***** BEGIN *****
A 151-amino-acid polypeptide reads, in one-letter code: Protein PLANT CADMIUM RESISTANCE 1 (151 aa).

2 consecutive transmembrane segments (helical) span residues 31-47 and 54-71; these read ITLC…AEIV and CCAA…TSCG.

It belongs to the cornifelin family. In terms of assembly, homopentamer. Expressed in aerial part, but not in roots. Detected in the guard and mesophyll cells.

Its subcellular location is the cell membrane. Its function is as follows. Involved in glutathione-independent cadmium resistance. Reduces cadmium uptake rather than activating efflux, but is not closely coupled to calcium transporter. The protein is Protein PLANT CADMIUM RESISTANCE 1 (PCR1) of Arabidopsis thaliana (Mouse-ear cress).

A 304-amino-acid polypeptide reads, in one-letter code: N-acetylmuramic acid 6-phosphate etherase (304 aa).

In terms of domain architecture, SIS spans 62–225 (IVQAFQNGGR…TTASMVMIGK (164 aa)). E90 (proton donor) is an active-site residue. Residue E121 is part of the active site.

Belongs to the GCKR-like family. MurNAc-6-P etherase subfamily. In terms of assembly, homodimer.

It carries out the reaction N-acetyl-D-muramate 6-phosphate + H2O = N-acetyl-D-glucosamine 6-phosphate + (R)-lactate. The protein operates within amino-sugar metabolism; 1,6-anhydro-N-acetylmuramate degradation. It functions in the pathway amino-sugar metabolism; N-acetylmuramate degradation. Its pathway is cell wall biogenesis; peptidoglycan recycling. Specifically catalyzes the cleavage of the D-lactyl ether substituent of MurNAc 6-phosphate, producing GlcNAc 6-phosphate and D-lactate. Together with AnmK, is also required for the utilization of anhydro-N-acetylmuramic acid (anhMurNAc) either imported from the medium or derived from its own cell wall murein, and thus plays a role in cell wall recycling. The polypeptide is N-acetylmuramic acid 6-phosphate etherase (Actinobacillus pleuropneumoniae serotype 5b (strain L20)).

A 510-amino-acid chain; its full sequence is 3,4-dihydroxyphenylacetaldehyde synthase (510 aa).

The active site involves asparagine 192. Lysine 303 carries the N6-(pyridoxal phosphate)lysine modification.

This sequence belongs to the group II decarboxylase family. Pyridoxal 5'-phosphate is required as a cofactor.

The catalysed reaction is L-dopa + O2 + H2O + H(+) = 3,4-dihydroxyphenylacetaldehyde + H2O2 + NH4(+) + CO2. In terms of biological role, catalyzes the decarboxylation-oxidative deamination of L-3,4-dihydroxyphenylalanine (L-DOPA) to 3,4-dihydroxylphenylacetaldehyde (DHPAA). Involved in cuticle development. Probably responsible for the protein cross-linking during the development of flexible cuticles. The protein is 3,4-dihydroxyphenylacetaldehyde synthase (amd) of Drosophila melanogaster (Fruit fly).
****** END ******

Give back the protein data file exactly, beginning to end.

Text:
A 151-amino-acid polypeptide reads, in one-letter code: Protein PLANT CADMIUM RESISTANCE 1 (151 aa).

2 consecutive transmembrane segments (helical) span residues 31-47 and 54-71; these read ITLC…AEIV and CCAA…TSCG.

It belongs to the cornifelin family. In terms of assembly, homopentamer. Expressed in aerial part, but not in roots. Detected in the guard and mesophyll cells.

Its subcellular location is the cell membrane. Its function is as follows. Involved in glutathione-independent cadmium resistance. Reduces cadmium uptake rather than activating efflux, but is not closely coupled to calcium transporter. The protein is Protein PLANT CADMIUM RESISTANCE 1 (PCR1) of Arabidopsis thaliana (Mouse-ear cress).

A 304-amino-acid polypeptide reads, in one-letter code: N-acetylmuramic acid 6-phosphate etherase (304 aa).

In terms of domain architecture, SIS spans 62–225 (IVQAFQNGGR…TTASMVMIGK (164 aa)). E90 (proton donor) is an active-site residue. Residue E121 is part of the active site.

Belongs to the GCKR-like family. MurNAc-6-P etherase subfamily. In terms of assembly, homodimer.

It carries out the reaction N-acetyl-D-muramate 6-phosphate + H2O = N-acetyl-D-glucosamine 6-phosphate + (R)-lactate. The protein operates within amino-sugar metabolism; 1,6-anhydro-N-acetylmuramate degradation. It functions in the pathway amino-sugar metabolism; N-acetylmuramate degradation. Its pathway is cell wall biogenesis; peptidoglycan recycling. Specifically catalyzes the cleavage of the D-lactyl ether substituent of MurNAc 6-phosphate, producing GlcNAc 6-phosphate and D-lactate. Together with AnmK, is also required for the utilization of anhydro-N-acetylmuramic acid (anhMurNAc) either imported from the medium or derived from its own cell wall murein, and thus plays a role in cell wall recycling. The polypeptide is N-acetylmuramic acid 6-phosphate etherase (Actinobacillus pleuropneumoniae serotype 5b (strain L20)).

A 510-amino-acid chain; its full sequence is 3,4-dihydroxyphenylacetaldehyde synthase (510 aa).

The active site involves asparagine 192. Lysine 303 carries the N6-(pyridoxal phosphate)lysine modification.

This sequence belongs to the group II decarboxylase family. Pyridoxal 5'-phosphate is required as a cofactor.

The catalysed reaction is L-dopa + O2 + H2O + H(+) = 3,4-dihydroxyphenylacetaldehyde + H2O2 + NH4(+) + CO2. In terms of biological role, catalyzes the decarboxylation-oxidative deamination of L-3,4-dihydroxyphenylalanine (L-DOPA) to 3,4-dihydroxylphenylacetaldehyde (DHPAA). Involved in cuticle development. Probably responsible for the protein cross-linking during the development of flexible cuticles. The protein is 3,4-dihydroxyphenylacetaldehyde synthase (amd) of Drosophila melanogaster (Fruit fly).